“Newton,” Havelock Suburban. Mr. Looms was born on the 6th of April, 1834, at Newton, in Buckinghamshire, England. He was brought up to farming, and in the year 1862, came to New Zealand, and landed in Nelson. Almost immediately afterwards Mr. Looms made his way to the Wairau, worked for one year and six months on the Langleydale run, and then settled in the Kaituna Valley. For a time, he worked a small farm at Okaramio, and then took up his present property at Havelock Suburban. “Newton” is an excellent grazing farm of about 430 acres, nearly half of which is freehold, and is a very profitable littlesheep and cattle run. Mr. Looms has been a member of the Pelorus Road Board, and of the local school committee. He
Mr. and Mrs T. Looms and adopted Daughter.
has all his life been devoted to hunting, and was a member of a noted English hunt club before he came to New Zealand; and, afterwards, of the Blenheim Hunt Club, not now in existence. In the year 1854, Mr. Looms married Miss Sarah Elizabeth Harris, of Newton, Buckinghamshire, England, and they have had four children, none of whom now survive. Mr. and Mrs Looms celebrated the fiftieth anniversary of their wedding in September, 1904.
, Farmer, Havelock Suburban. Mr. O'Sullivan is a son of the late Mr. John O'Sullivan, for many years Inspector of Public Works for the Marlborough province, and was born in March 1840, in London, England, where his father was at that time manager for a large railway contractor. He came to New Zealand with his mother near the end of the year 1842, and landed at Nelson, his father having arrived by one of the first ships a few months earlier. After he had received some elementary schooling, Mr. O'Sullivan assisted at general farming and contracting work and in the early sixties accompanied his father to the Wairau. For
some years he took part with the early settlers in clearing their holdings, also spent a short time at the Wakamarina diggings, and in 1866 took up his present farm at Havelock Suburban. Like other pioneer settlers, however, he was compelled during the ensuing years to rely chiefly upon outside sources for his livelihood, and did not devote his whole attention to his farm until well on in the seventies. The property comprises nearly five hundred acres, partly freehold, and partly leasehold of good agricultural and grazing land, a large portion of
Macey, photo. Mr. T. O'Sullivan.
it being almost level. It is considerably improved, and carries nearly 800 sheep. There is a new and up-to-date residence close to the main road, which intersects the farm. Mr. O'Sullivan takes an active interest in matters affecting his district, and is chairman of the directors of the Havelock Co-operative Cheese Factory, and a member of the local school committee. He was for several years a member of the local branch of the Farmers' Union, and for one term a member of the Pelorus Road Board, which he afterwards served as inspector. Mr. O'Sullivan is a member of the Roman Catholic Church, in the affairs of which he takes a lively interest. He is married, and has two sons and ten daughters.
Rocky Creek Run
, at Havelock Suburban, consists of 1200 acres 200 acres of which is freehold, and the remainder Crown lease. It was first taken up many years ago, and a portion of it was bought by the present proprietor from Messrs Adams and Kingdon. The run consists chiefly of broken hilly country, of which a portion is still in its virgin state, but there are a hundred acres or more of low rolling hills suitable for agriculture. Rocky Creek carries 1200 sheep, besides cattle.
Mr. Henry Cozens
, Proprietor of Rocky Creek run, was born in Somersetshire, England, in the year 1851, and is a son of the late Mr. John Cozens, a flourmiller. He came to New Zealand in the seveties, worked for two years in the neighbourhood of Nelson, and then went to the Collingwood diggings. Later on, Mr. Cozens went to Auckland, and was subsequently engaged for three or four years in rough bush work. He then returned to Nelson, but afterwards went to Marlborough, and was employed for many years at sawmilling in the Sounds and at Kaituna. Finally, he took up the first section of his present run, and has since devoted his attention to farming. Mr. Cozens also owns 236 acres in the valley. He was for some years a member of the Farmers' Union, and of the local school committee. Mr. Cozens is married, and has three sons and one daughter.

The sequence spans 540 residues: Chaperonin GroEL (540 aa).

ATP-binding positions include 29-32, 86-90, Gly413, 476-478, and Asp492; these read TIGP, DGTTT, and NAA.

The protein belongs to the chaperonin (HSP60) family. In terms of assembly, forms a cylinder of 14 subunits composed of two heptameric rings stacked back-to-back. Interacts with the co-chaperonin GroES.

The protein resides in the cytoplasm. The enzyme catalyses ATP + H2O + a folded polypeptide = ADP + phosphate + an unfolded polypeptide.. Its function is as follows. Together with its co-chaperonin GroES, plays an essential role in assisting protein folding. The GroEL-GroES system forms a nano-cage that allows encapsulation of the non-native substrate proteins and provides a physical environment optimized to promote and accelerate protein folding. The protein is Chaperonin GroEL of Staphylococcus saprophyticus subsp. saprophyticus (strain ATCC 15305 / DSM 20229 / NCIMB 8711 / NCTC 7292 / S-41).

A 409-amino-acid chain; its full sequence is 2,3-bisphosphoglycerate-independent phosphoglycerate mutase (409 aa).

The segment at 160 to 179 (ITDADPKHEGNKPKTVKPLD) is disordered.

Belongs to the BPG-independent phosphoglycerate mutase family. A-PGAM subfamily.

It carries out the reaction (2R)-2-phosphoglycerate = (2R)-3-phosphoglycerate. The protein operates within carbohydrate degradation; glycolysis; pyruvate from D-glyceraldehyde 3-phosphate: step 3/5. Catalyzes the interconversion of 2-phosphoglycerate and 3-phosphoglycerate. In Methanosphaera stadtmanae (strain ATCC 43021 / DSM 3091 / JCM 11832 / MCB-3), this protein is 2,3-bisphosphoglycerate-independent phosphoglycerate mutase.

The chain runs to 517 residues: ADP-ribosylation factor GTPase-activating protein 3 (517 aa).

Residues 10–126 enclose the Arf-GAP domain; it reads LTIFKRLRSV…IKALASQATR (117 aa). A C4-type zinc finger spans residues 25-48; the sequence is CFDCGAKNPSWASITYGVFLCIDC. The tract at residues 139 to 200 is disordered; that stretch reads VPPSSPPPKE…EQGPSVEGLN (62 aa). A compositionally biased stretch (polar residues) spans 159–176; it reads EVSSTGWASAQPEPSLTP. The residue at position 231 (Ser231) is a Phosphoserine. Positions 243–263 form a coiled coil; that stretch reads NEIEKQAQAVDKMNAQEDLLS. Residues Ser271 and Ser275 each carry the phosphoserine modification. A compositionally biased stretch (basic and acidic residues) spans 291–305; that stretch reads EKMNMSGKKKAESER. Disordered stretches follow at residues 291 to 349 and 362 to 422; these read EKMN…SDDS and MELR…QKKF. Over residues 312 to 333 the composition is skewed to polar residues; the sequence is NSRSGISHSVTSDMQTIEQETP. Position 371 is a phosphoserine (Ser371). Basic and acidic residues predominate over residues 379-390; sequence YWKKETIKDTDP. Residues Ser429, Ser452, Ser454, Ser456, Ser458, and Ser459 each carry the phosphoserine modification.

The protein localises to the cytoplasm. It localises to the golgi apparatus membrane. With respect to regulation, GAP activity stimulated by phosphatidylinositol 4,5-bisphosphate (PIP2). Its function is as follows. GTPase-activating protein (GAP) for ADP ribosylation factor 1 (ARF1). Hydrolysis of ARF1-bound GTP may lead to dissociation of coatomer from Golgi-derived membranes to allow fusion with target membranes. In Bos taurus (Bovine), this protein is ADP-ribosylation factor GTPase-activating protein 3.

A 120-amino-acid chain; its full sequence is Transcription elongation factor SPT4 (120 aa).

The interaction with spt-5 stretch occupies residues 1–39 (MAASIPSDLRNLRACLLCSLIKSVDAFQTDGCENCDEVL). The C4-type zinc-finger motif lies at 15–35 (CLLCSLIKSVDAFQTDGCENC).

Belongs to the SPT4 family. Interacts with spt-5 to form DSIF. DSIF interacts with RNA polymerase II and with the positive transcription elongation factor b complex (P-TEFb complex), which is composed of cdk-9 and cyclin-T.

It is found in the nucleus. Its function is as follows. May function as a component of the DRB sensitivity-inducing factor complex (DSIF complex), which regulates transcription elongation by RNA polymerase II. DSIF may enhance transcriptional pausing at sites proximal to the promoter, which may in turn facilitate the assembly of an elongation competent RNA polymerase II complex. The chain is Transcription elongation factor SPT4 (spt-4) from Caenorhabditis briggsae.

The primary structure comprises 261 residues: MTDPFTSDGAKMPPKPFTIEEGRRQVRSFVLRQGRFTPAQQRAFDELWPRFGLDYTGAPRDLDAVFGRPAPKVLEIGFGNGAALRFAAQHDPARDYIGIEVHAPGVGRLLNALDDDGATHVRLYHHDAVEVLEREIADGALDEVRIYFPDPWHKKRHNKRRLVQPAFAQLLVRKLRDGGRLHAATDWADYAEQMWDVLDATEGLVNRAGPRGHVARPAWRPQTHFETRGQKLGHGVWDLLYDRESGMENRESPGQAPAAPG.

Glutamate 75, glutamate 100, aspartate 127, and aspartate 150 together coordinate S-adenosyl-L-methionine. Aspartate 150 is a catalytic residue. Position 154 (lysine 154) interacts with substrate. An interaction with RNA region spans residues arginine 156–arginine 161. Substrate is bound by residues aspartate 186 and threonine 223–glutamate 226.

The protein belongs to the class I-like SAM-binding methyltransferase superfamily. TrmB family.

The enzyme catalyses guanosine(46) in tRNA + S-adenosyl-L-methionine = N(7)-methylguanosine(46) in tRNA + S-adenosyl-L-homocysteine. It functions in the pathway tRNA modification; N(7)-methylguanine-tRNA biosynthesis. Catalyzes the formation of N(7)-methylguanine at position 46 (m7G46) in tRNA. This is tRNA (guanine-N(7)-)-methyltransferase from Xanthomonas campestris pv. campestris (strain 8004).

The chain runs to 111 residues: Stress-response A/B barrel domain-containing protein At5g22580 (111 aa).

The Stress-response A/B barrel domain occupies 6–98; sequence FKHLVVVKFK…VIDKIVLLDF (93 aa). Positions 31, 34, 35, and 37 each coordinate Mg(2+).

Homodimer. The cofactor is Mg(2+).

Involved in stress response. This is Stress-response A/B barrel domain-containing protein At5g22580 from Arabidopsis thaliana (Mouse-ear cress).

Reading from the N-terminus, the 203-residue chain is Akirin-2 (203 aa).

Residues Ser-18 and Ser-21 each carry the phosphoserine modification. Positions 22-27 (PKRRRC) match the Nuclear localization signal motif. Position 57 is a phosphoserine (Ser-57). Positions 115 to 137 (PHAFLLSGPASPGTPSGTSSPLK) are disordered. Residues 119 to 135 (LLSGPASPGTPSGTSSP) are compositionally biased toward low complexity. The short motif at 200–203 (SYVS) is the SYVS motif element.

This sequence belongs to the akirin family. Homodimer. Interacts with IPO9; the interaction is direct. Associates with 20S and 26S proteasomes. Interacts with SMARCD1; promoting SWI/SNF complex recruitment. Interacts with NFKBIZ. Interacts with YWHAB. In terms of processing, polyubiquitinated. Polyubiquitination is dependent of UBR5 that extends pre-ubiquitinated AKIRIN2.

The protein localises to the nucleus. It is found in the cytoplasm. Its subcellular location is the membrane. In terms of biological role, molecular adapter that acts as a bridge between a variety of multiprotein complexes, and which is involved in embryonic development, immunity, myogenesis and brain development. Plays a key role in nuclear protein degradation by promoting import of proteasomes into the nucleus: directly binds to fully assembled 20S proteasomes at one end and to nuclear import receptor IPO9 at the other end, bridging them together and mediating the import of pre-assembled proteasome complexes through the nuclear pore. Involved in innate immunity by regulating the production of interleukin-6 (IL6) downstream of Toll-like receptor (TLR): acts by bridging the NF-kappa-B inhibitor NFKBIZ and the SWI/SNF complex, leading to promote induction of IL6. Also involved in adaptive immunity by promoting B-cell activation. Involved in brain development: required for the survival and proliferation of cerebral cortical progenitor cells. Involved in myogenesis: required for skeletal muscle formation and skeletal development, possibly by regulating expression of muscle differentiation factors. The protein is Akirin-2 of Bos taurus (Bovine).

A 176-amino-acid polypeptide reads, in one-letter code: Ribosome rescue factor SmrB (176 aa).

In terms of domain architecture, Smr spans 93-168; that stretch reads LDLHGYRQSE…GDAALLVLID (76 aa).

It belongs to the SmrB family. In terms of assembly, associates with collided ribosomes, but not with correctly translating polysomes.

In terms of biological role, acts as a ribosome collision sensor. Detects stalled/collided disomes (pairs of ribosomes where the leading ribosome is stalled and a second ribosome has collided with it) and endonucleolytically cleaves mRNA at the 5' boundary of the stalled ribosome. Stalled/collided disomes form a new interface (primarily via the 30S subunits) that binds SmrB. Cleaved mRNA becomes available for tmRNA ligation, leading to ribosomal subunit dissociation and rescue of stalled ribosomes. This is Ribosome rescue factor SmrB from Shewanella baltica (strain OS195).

Mr. William Farnell
, Senior, was born on the 30th of April, 1827, in Shropshire, England, and is the eldest son of a militia-man, who served with the light artillery at the battle of Waterloo. As a youth, he worked for four or five years in his father's coalpit at Corban's Hall, and was then apprenticed to the engineering trade in a small town near Birmingham. For twelve years Mr. Farnell applied himself closely to his calling, and in 1852 he emigrated to Victoria, Australia, where he spent a couple of years at goldmining and the erection of timber mills. In the year 1854 Mr. Farnell came to New Zealand and landed at Nelson on the 24th of December. After working several years as a carpenter in Nelson, he removed in the early part of 1858 to the Havelock district, where he has since resided. Mr. Farnell first worked for a time at bridge building in the Pelorus, was then employed during a few months at roadmaking, and subsequently kept a boarding-house for about a year. Near the close of the sixties, he erected a sawmill in Havelock Suburban, and was joined in partnership, in 1873, by Mr. Norman Campbell, afterwards Sir Norman Campbell; but subsequently this gentleman withdrew from the firm, leaving his brother, Mr. John Campbell, to guard his interests until 1876, when Mr. Farnell bought Mr. Campbell's interest in the mill, and thereby became the owner of it. The mill ran for about thirty years, and during this period Mr. Farnell gradually bought a fine farm, which
he worked in conjunction with the mill. The property now embraces over 500 acres of excellent grazing land, and since February, 1904, has been held on lease by Mr. J. W. Moore, a grandson of Mr. Farnell, who now lives in retirement. Mr. Farnell was for several years a member of the Pelorus Road Board, and has also been a member of the local school committee. He was married in the year 1850, and has two sons and three daughters.